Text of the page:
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10 Uses of the Insanity Defense


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John Hinckley, Jr.
John Hinckley, Jr. standing across the street from the White House in 1981. © Bettmann/CORBIS
John Hinckley, Jr. standing across the street from the White House in 1981. © Bettmann/CORBIS

It was John Hinckley, Jr.'s assassination attempt on President Reagan outside the Washington Hilton in 1981 that ignited a change in the U.S.'s way of thinking about how a person's insanity is evaluated and determined in the eyes of the law. Hinckley was tried and found not guilty by reason of insanity in 1982 and confined to a psychiatric hospital. The verdict stunned the country -- a poll at the time found 76 percent of Americans felt Hinckley should have been convicted and incarcerated -- and more than 40 bills went before Congress in an effort to put an end to the insanity defense [source: Lilienfeld].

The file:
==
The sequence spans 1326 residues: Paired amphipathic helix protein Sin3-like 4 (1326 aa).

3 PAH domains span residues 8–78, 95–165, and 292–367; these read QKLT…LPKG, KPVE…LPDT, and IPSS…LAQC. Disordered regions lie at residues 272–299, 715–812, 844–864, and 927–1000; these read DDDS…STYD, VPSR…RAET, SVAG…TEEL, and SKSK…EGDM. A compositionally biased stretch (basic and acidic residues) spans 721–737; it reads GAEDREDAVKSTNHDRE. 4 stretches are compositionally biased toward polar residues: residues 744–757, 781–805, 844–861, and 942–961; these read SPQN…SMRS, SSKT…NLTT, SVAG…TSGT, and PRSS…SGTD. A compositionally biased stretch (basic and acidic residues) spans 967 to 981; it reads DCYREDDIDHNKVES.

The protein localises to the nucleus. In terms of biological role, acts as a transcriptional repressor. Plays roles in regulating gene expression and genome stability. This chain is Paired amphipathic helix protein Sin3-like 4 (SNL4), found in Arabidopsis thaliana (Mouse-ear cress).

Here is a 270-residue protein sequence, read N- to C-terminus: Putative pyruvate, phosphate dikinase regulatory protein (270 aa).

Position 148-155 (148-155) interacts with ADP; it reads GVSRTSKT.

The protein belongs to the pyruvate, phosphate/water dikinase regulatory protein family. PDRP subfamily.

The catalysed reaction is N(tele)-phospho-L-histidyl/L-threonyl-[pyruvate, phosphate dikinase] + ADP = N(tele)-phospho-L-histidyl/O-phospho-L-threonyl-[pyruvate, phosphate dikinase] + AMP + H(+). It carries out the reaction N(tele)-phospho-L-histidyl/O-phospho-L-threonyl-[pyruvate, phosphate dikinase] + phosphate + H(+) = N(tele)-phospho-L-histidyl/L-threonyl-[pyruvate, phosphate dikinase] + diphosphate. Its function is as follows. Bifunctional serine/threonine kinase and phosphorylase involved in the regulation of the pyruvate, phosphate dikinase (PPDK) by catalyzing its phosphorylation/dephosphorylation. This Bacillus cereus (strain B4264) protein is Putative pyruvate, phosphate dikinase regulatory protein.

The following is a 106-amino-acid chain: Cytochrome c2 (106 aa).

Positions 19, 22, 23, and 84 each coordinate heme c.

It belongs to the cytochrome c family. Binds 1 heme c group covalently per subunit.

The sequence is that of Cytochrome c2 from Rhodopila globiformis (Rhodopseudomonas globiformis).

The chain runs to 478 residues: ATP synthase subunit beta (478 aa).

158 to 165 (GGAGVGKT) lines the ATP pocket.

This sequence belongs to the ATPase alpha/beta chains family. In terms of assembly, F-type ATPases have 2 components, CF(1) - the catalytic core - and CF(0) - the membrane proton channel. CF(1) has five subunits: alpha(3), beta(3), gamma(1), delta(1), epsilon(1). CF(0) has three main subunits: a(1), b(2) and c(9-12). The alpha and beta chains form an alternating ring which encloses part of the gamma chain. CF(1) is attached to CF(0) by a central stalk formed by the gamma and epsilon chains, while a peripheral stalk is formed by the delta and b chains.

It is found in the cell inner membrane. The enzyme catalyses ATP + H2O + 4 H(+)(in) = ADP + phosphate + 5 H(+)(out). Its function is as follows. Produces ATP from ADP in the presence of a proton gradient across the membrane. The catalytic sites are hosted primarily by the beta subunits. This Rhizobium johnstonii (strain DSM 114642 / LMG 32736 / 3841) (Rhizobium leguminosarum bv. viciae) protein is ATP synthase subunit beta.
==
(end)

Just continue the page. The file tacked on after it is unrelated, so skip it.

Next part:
The insanity defense was not abolished, though, and the Comprehensive Crime Control Act (CCCA) was passed in 1984. Under the mental health provisions in the CCCA, a defendant must prove that because of mental illness or mental defect he did not have the cognitive or moral ability to comprehend his criminal acts at the time of the crime. The competency of the defendant must be determined (including competency to stand trial, to plead guilty or no contest, and to waive counsel, as well as competency at sentencing and during appeal), and sentencing is to be determined under the included Insanity Defense Reform Act, which sets sentencing guidelines intended to protect mentally ill criminals.


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